Session 1: Safety

13:00: L’Allée Des Signes (1976), a 16-mm film by Luc Meichler & Gisèle Rapp-Meichler (duration: 21'00")

Allée Des Signes is a journey through the Allée des Cygnes in Paris where ideology materialises into spectacular signs. Using Guy Debord’s texts on psychogeography, the film describes the fast architectonic and urban metamorphoses of the city.

13:30: Vanitas (1976), a film by Luc Meichler & Gisèle Rapp-Meichler (duration: 6'50")

Shot in 1995 in SVHS, Vanitas is a film of the destruction of a concrete church in rue de la Roquette in Paris. As the tape decays over time, the images of the cathedral slowly degrade, echoing the cathedral’s demolition.

**13:40: **Hands over the City (Le mani sulla città) (1963), a film by Francesco Rosi (duration: 104’00")

Hands Over The City tells the story of a corrupted Neapolitan land developer who uses political profit in a real estate deal. The collapse of a building prompts the Communist councilman De Vita to investigate the contributing factors in the disaster.

15:30: The Case Against the Lincoln Center (1968) newsreel (duration: 7'41")

This newsreel is a critique of the construction of the Lincoln Center, home to the Metropolitan Opera and the New York Symphony, which has displaced more than 20,000 Latino families. Juxtaposing the atmosphere of Lincoln Center with the vibrant street culture of the displaced neighborhood, the film correctly predicts the process by which the West Side was to be turned into a high-rent area for the upper middle class.

16:00: Afternoon tea by Eléonore Jacquard in Les Agapes, a commissioned installation by Stéphane Barbier Bouvet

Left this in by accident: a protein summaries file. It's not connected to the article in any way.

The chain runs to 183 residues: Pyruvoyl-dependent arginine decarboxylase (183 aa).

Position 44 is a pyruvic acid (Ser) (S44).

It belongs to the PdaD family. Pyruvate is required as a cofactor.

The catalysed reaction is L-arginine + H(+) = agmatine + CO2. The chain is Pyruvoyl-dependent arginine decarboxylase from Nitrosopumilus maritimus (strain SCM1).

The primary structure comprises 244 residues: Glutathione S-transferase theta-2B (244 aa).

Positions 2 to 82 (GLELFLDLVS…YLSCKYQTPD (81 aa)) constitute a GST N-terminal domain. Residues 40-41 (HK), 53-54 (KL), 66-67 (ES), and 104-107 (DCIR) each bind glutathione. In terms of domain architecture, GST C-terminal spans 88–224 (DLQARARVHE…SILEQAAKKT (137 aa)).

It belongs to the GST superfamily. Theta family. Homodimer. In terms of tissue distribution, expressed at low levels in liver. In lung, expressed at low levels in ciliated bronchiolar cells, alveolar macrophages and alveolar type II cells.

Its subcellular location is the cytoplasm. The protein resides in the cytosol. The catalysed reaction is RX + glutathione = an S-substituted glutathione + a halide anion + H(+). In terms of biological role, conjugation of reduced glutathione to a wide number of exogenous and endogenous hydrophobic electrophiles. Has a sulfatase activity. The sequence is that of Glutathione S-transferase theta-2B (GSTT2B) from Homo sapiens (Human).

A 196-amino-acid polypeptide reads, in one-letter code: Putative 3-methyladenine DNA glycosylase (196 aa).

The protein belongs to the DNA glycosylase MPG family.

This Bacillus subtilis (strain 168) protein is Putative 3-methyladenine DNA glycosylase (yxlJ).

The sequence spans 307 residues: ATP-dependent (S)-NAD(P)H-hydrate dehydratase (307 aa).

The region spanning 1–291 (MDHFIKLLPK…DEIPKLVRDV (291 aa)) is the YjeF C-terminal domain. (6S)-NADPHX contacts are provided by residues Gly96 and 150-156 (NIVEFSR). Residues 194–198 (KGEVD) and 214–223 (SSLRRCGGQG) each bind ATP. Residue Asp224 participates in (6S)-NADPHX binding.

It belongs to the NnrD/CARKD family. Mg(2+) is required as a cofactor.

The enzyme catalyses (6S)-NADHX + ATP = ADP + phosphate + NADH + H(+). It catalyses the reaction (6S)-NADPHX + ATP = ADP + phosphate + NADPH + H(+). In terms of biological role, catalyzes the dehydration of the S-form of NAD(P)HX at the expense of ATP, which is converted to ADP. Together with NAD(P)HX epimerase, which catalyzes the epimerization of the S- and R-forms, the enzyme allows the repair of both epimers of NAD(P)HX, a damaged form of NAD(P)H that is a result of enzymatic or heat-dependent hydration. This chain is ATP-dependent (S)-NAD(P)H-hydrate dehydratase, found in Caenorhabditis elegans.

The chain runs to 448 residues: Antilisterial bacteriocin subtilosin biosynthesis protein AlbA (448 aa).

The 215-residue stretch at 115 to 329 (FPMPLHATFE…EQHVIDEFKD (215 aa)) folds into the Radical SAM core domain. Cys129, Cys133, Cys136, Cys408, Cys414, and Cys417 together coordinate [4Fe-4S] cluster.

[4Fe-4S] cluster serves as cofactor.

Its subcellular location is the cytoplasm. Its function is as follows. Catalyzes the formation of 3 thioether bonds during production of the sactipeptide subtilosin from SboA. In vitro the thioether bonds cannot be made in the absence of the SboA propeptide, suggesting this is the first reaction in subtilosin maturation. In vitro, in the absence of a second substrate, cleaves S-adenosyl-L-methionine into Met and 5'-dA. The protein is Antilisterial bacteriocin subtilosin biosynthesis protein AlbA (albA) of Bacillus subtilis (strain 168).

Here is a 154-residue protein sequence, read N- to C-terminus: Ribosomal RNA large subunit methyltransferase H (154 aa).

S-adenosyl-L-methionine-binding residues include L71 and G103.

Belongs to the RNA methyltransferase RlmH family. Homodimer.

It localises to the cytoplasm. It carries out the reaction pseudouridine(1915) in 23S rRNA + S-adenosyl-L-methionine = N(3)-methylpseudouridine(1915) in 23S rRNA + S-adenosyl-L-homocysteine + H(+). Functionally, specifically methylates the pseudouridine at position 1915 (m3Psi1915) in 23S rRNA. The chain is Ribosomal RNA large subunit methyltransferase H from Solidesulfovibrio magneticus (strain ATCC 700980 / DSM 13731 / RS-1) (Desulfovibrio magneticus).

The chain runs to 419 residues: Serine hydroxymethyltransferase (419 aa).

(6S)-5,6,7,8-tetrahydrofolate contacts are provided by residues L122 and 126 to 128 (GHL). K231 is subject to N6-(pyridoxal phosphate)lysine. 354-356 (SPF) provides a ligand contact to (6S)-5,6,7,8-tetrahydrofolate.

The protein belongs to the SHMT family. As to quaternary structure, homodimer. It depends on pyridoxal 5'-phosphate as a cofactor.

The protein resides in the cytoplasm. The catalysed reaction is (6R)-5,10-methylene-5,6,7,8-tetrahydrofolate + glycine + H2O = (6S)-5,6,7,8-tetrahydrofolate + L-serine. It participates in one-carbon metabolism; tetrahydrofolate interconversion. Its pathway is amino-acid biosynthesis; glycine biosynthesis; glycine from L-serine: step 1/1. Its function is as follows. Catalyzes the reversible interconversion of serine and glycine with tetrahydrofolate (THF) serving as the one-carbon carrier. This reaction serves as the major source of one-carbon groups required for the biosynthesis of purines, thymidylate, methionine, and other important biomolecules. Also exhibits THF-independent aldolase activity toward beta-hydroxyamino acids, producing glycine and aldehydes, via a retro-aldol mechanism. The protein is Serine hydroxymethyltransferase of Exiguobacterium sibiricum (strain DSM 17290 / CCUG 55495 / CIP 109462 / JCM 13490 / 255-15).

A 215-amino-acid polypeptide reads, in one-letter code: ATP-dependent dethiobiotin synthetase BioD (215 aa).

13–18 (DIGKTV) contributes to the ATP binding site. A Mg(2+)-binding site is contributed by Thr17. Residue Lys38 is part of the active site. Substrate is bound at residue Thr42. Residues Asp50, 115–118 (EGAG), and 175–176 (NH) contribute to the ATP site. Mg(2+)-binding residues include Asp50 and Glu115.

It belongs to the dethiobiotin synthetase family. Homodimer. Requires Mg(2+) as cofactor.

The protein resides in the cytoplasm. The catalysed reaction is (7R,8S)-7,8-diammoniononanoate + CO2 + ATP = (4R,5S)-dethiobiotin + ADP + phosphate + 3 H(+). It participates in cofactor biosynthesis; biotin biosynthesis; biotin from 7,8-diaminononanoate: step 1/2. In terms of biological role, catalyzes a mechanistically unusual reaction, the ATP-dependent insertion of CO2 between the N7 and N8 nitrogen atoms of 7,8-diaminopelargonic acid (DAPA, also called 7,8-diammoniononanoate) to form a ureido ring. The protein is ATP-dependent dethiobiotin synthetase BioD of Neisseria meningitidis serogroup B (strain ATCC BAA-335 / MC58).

17:00: Counter-security, film programme and talk by Evan Calder Williams

The language of security has long carried a broad range of echoes and implications that move between finance, the built world, military affairs, surveillance, and a toxic stew of affects and anxiety. Yet in the past two decades, the now-omnipresent term gained even greater reach, especially connected with the declaration of the endless ‘war on terror’. In the formation of the United States Department of Homeland Security, for instance, governmental concerns as diverse as immigration control and enforcement, disaster prep, nuclear detection, and cyber warfare were joined into a single organization (and amorphous collection of often racialized fears) that targets anything deemed a threat to ongoing order. On the ground of a longer historical trajectory, this talk considers what the rise of security has meant for the spaces in which we dwell and argues that it needs to be understood as only the most visible form of an ongoing element of global capital: both the construction and destruction of working-class zones of life as a form of disciplinary violence, control, accumulation, and shaming. Drawing on the films screened earlier, the recent lethal Grenfell Tower fire, histories of medicine and urban planning, and a range of attempts to contravene both the discourse and mechanisms of security, the talk sketches an outline of what might be called counter-security, a stateless network of care, research, and refusal that works to defend the grounds of a life worth living.